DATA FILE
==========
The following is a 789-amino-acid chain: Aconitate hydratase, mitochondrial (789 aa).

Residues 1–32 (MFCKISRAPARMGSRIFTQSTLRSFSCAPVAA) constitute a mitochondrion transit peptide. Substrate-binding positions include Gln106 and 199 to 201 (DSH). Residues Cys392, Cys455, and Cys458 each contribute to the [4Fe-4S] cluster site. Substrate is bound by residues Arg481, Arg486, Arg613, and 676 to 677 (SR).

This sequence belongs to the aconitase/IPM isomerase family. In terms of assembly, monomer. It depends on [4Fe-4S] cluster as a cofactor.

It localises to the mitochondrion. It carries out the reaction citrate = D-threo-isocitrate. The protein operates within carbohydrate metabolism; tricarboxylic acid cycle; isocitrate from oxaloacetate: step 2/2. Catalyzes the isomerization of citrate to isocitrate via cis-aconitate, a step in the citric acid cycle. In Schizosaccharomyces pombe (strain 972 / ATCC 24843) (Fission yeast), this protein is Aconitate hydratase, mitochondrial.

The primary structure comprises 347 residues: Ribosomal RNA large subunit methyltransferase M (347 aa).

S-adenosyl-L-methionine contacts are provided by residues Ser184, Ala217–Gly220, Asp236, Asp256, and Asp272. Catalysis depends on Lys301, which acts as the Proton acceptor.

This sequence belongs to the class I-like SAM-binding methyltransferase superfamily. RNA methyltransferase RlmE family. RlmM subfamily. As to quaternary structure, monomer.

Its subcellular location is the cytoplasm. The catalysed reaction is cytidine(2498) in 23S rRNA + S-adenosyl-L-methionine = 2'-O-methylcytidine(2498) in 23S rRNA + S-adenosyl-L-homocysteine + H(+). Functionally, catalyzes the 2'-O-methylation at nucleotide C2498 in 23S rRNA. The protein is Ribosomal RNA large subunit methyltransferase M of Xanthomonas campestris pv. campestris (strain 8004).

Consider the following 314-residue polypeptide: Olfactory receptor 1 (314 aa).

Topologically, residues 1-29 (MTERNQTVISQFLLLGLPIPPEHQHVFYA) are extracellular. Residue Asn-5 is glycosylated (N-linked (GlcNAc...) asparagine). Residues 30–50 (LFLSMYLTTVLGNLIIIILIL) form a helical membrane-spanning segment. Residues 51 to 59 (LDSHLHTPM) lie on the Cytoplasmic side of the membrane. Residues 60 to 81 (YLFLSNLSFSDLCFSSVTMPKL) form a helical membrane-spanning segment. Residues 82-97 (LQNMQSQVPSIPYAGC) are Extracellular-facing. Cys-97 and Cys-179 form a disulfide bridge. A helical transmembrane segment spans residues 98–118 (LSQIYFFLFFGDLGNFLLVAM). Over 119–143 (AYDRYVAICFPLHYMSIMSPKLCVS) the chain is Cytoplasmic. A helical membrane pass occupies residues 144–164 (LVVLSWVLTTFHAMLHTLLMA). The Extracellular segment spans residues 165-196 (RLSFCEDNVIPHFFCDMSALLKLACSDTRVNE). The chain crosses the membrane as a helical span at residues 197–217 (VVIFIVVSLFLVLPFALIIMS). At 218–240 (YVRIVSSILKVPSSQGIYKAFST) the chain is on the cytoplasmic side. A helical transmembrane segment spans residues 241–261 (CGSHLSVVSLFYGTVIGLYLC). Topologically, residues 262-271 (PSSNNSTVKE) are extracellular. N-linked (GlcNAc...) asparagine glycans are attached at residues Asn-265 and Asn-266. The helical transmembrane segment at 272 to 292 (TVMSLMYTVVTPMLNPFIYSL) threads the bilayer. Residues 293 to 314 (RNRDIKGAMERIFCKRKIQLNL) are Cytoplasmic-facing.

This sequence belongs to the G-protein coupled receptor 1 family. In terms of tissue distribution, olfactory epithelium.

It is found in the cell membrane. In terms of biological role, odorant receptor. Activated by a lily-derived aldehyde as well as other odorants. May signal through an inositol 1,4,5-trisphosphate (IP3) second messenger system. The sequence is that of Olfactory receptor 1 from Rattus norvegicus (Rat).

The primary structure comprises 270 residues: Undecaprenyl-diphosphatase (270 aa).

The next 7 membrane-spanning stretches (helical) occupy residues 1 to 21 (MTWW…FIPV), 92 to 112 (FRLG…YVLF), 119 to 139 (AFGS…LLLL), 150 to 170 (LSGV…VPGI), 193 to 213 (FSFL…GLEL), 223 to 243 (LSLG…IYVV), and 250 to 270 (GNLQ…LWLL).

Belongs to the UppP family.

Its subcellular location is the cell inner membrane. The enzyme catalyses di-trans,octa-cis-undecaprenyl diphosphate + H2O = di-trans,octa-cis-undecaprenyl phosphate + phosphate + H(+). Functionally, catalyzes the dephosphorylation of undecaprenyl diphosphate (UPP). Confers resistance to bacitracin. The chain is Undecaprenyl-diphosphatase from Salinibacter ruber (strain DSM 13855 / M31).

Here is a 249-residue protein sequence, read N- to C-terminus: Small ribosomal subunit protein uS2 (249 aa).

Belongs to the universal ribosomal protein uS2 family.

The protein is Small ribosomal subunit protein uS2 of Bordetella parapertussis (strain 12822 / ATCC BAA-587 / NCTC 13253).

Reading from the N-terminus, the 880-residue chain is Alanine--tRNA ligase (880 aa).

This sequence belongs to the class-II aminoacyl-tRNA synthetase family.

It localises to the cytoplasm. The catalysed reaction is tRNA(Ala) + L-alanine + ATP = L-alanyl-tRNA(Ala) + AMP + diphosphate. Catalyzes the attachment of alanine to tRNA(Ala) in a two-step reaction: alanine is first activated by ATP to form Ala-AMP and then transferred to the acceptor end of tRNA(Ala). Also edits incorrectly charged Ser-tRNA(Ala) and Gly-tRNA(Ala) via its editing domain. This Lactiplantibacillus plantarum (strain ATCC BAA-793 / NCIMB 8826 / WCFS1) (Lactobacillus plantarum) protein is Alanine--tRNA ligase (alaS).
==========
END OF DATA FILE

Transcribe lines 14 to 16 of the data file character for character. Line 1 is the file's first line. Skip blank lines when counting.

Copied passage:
The next 7 membrane-spanning stretches (helical) occupy residues 1 to 21 (MTWW…FIPV), 92 to 112 (FRLG…YVLF), 119 to 139 (AFGS…LLLL), 150 to 170 (LSGV…VPGI), 193 to 213 (FSFL…GLEL), 223 to 243 (LSLG…IYVV), and 250 to 270 (GNLQ…LWLL).

Belongs to the UppP family.

Its subcellular location is the cell inner membrane. The enzyme catalyses di-trans,octa-cis-undecaprenyl diphosphate + H2O = di-trans,octa-cis-undecaprenyl phosphate + phosphate + H(+). Functionally, catalyzes the dephosphorylation of undecaprenyl diphosphate (UPP). Confers resistance to bacitracin. The chain is Undecaprenyl-diphosphatase from Salinibacter ruber (strain DSM 13855 / M31).